Here, we present the investigations of photo-isomerization behavior and the nonlinear optical properties of azobenzene derivative LB films. The few-layer LB films of AOB-t4 and BNB-t4 exhibit positive nonlinear refraction and two-photon absorption properties as revealed by picosecond Z-scan. The increased conjugation by introducing an oxadiazole group improves the photo-isomerization rate and the nonlinear optical properties, due to a weaker intermolecular interaction and the formation of J-aggregates within AOB-t4 LB film. The third-order susceptibility of cis-AOB-t4 9-layer LB film reaches 1.866 × 10−9 esu and the two-photon absorption coefficient is on the order of 10−8 m/W. Interestingly, the 15-layer AOB-t4 LB film shows negative nonlinear refraction and saturable absorption. Taken together, we have demonstrated the switchable nonlinear optical absorption and refraction properties of AOB-t4 LB film with changing film thickness, which is of significance for nonlinear optics and photonics applications.
© 2017 Optical Society of America
Nonlinear optical materials with large third-order optical nonlinearities and sensitive response have been applied in optical signal processing, optical limiting, photonic switching and optical devices [1, 2]. Azobenzene derivatives play an important role in these applications because of the large nonlinear optical coefficient and fast optical response. The photoisomerization of azo-containing molecules provides an easier way to modify their linear and nonlinear polarizability as well as optical nonlinear refraction [3–5]. In the past decades, much effort in the field has been dedicated to investigating and improving the nonlinear properties of optically controllable azobenzene molecules in solution and assembled structures [6–10]. While many previously reported works of azobenzene derivatives focused on solution phase, the macroscopic properties of azobenzene derivative in film are critically dependent on the molecular assembly behaviors and structures. The Langmuir-Blodgett (LB) technique provides a good platform to construct molecular assemblies due to its capability in controlling molecular orientation and packing mode [11–13], which has been proven in fabricating monolayer and multilayer structured films of azobenzene derivatives .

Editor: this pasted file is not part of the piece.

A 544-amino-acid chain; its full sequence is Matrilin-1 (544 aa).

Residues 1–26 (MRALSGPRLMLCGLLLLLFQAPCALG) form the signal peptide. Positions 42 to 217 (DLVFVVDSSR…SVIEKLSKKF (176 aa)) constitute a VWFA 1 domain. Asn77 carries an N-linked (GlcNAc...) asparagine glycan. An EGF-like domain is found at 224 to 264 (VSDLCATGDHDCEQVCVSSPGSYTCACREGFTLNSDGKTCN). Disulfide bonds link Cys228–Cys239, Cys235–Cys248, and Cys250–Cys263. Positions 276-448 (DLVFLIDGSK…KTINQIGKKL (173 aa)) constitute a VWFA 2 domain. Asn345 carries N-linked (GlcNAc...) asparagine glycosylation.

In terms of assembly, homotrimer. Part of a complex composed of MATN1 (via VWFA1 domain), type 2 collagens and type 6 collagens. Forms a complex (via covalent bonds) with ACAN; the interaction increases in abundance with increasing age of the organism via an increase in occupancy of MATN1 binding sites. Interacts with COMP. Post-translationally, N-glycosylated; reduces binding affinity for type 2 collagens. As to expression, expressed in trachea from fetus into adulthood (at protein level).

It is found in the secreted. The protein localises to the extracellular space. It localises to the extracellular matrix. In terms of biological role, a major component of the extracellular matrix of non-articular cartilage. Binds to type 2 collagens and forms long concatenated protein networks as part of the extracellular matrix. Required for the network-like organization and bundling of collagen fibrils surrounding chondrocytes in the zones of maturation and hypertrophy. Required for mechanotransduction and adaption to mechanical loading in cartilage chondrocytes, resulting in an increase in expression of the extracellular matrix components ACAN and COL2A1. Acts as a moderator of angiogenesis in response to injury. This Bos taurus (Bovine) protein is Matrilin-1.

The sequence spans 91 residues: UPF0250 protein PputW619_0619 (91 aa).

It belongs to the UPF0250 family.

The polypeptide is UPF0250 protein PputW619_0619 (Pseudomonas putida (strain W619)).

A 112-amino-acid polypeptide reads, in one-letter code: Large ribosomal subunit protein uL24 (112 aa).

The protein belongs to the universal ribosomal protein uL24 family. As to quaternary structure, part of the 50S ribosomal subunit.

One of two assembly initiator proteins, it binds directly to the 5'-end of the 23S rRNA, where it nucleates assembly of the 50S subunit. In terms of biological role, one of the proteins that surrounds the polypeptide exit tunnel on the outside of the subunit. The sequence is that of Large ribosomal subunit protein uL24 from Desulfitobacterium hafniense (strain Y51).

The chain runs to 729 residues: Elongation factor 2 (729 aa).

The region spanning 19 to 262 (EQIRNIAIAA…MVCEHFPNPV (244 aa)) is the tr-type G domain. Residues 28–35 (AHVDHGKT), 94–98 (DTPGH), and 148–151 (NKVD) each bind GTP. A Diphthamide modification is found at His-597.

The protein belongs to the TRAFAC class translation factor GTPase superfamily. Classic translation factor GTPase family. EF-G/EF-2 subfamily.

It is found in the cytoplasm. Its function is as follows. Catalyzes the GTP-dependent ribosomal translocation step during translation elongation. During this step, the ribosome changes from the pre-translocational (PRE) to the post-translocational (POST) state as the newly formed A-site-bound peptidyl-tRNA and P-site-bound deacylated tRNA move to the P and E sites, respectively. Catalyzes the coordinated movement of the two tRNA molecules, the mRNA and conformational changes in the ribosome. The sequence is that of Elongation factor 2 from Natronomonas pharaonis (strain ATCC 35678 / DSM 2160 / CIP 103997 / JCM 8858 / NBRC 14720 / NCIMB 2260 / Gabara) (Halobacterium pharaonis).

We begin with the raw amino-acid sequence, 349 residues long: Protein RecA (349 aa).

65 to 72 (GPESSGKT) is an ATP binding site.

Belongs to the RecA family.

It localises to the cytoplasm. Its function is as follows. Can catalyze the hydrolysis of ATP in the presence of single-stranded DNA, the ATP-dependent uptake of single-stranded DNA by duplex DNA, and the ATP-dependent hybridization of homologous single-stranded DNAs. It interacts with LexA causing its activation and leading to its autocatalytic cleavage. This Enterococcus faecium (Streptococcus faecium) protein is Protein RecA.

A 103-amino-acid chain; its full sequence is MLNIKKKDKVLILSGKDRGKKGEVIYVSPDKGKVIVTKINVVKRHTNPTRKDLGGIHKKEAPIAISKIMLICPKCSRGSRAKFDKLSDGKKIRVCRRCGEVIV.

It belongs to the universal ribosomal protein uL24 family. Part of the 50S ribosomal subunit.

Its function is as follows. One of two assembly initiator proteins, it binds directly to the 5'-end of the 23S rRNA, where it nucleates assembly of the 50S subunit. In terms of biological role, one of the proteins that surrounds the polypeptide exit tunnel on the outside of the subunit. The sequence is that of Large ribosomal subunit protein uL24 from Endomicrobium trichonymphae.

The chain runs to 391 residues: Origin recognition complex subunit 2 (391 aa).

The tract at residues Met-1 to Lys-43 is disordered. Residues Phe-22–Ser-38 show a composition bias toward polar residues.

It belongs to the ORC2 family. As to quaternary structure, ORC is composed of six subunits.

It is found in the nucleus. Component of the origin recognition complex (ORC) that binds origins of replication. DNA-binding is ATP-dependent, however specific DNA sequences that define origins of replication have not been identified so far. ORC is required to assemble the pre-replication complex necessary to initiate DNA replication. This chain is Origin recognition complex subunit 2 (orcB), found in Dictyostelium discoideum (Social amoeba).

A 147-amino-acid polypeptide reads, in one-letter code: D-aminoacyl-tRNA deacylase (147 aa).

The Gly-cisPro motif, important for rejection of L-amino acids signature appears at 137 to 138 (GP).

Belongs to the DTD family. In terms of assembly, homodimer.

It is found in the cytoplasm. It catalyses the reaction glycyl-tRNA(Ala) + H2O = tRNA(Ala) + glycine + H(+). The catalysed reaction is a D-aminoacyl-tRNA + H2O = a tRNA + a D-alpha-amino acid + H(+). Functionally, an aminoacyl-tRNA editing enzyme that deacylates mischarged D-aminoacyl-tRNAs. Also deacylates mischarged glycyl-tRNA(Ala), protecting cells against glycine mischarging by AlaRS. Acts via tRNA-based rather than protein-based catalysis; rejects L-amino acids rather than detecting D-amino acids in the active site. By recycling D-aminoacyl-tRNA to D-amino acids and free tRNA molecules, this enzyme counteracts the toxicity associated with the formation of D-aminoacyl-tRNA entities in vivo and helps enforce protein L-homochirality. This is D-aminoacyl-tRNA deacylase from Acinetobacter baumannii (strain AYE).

In this work, we prepared two kinds of LB film with different numbers of layers composed of azobenzene derivatives, N-(3,4,5-tributoxyphenyl)-N’-4-[(4-hydroxyphenyl) azophenyl]1,3,4-oxadiazole (AOB-t4) and N-(3,4,5-tributoxyphenyl)-N’-4-[(4-hydroxyphenyl)azophenyl] benzohydrazide (BNB-t4), as shown in Fig. 1 . The photoinduced isomerization behavior and the nonlinear optical property of these LB films were then systemically studied. Compared to the BNB-t4 LB film, the AOB-t4 LB film demonstrates a faster response to UV irradiation as well as higher nonlinear optical refraction and absorption parameters with its increased conjugation degree. Meanwhile, the trans-cis photo-isomerization of azobenzene unit and the formation of J-aggregate in film also demonstrate the effect on nonlinear optical property. The obtained third-order susceptibility χ(3) of cis-AOB-t4 9-layer LB film reaches 1.866 × 10−9 esu and the two-photon absorption coefficient is on the order of 10−8 m/W. Particularly, we successfully tuned the nonlinear optical response of AOB-t4 film by varying the film thickness, switching from two-photon absorption to saturable absorption as well as from self-focusing to self-defocusing.